In the suit, Netflix asserts its “exclusive right to authorize derivative works based on the series” and notes that Barlow and Bear were among many (“countless other fans”) posting tribute content on social media.

“When asked directly, Netflix told Barlow & Bear, time and time again, that such works were not authorized,” the suit continues. “Barlow & Bear chose to move forward with that knowledge and release an album recording, which they titled ‘The Unofficial Bridgerton Musical.’ At each step of the way, Barlow & Bear’s representatives repeatedly assured Netflix that they understood Netflix’s position and led Netflix to believe that Netflix would be consulted before Barlow & Bear took steps beyond streaming their album online in audio-only format ... Barlow & Bear’s representations were false.”

As to those wondering why the streamer didn’t sue earlier, perhaps when the album came out, the lawsuit states: “Barlow & Bear’s attorneys have now taken the position that they somehow do not need a license because Netflix did not file this lawsuit sooner. That is not how copyright law works. Netflix is not required to sue every infringer. Rather, it can make its rights known—which it unambiguously, and repeatedly, did here.”

Additionally, the suit asserts that, when the company learned of the intent to create an album of the songs, “Netflix sought to advise them of a clear line: Netflix representatives stressed to Barlow & Bear’s representative that Netflix would not authorize and did not want them to engage in any live performances (e.g., performances of ‘The Unofficial Bridgerton Musical’) or other derivative works that might compete with Netflix’s own planned live events” such as the streamer’s own “The Queen’s Ball: A Bridgerton Experience.”

Apart from the Kennedy Center performance, the musical has an “in concert” date lined up at the Royal Albert Hall in September.

Netflix seeks the following: “Declaratory relief establishing Netflix’s rights ... Preliminary and permanent injunctive relief ... Damages available under [infringement statutes] ... reasonable attorneys’ fees, costs of suit and interest ... and ... any and all such other and further relief as this Court shall deem just and proper.”

Barlow and Bear hadn’t responded to the suit, nor responded to Times requests for comment, at publication time. The streamer, however, had more to say, in a statement attributed to a Netflix spokesperson: “Netflix supports fan-generated content, but Barlow & Bear have taken this many steps further, seeking to create multiple revenue streams for themselves without formal permission to utilize the Bridgerton IP. We’ve tried hard to work with Barlow & Bear, and they have refused to cooperate. The creators, cast, writers and crew have poured their hearts and souls into Bridgerton, and we’re taking action to protect their rights.”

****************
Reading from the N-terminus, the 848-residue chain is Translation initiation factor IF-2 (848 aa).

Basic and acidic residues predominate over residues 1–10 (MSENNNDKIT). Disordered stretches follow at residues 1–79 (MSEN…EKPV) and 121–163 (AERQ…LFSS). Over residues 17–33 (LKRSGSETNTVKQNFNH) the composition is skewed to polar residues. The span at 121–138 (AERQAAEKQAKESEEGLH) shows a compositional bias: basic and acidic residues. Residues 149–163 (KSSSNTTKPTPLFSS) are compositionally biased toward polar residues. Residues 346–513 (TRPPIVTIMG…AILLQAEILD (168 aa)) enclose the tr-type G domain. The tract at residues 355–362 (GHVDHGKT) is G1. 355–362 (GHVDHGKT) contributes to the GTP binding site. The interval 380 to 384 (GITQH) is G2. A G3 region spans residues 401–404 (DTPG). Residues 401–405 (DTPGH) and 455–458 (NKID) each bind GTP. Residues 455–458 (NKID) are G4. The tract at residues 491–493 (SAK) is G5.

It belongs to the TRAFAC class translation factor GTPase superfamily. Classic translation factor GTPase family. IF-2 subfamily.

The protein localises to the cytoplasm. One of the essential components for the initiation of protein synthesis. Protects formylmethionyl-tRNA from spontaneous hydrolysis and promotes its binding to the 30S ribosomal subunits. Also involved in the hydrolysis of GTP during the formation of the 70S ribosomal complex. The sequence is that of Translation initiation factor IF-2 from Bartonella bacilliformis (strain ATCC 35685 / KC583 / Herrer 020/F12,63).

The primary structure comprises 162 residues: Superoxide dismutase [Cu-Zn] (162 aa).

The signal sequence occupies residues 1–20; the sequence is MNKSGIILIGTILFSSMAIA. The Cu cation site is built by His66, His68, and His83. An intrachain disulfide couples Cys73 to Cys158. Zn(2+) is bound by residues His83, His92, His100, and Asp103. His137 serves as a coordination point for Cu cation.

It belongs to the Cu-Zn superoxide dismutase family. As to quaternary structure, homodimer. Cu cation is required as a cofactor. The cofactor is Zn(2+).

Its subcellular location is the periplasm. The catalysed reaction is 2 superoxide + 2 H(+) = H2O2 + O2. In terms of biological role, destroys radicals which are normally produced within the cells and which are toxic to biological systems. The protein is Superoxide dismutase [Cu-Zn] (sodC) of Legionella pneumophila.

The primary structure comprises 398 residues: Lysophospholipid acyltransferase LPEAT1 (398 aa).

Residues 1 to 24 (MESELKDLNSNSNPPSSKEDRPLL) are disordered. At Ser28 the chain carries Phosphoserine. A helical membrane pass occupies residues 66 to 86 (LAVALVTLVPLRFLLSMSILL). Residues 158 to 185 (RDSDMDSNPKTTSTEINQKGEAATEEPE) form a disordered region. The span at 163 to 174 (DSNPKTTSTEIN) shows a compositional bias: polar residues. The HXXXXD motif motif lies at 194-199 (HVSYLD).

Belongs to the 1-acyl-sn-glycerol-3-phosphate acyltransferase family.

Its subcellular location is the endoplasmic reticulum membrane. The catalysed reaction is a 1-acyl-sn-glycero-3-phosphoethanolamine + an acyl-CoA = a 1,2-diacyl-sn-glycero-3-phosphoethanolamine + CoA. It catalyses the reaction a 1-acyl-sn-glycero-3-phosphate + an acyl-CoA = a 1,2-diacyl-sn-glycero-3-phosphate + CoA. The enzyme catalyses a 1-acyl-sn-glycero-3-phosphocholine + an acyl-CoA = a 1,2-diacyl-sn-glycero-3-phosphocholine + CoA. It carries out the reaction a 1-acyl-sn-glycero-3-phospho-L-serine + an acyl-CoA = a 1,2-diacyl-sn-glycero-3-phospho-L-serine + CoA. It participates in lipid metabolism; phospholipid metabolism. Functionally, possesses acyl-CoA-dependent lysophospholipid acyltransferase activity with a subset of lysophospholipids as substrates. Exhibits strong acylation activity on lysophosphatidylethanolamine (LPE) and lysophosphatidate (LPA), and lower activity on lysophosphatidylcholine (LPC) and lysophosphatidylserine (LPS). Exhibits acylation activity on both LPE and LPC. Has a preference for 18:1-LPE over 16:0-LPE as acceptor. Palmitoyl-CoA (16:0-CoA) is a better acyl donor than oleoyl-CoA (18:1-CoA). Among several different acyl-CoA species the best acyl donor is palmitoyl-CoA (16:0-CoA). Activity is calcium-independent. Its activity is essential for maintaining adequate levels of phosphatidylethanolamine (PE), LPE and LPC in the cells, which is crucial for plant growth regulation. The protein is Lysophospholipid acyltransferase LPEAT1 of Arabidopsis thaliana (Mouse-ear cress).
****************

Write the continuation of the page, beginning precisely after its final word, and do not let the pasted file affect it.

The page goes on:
The show’s creator, Shonda Rimes, issued a statement of her own: “There is so much joy in seeing audiences fall in love with Bridgerton and watching the creative ways they express their fandom. What started as a fun celebration by Barlow & Bear on social media has turned into the blatant taking of intellectual property solely for Barlow & Bear’s financial benefit. This property was created by Julia Quinn and brought to life on screen through the hard work of countless individuals. Just as Barlow & Bear would not allow others to appropriate their IP for profit, Netflix cannot stand by and allow Barlow & Bear to do the same with Bridgerton.”

And Julia Quinn, author of the book series on which the series is based, said, “Abigail Barlow and Emily Bear are wildly talented, and I was flattered and delighted when they began composing Bridgerton songs and sharing with other fans on TikTok. There is a difference, however, between composing on TikTok and recording and performing for commercial gain. I would hope that Barlow & Bear, who share my position as independent creative professionals, understand the need to protect other professionals’ intellectual property, including the characters and stories I created in the Bridgerton novels over twenty years ago.”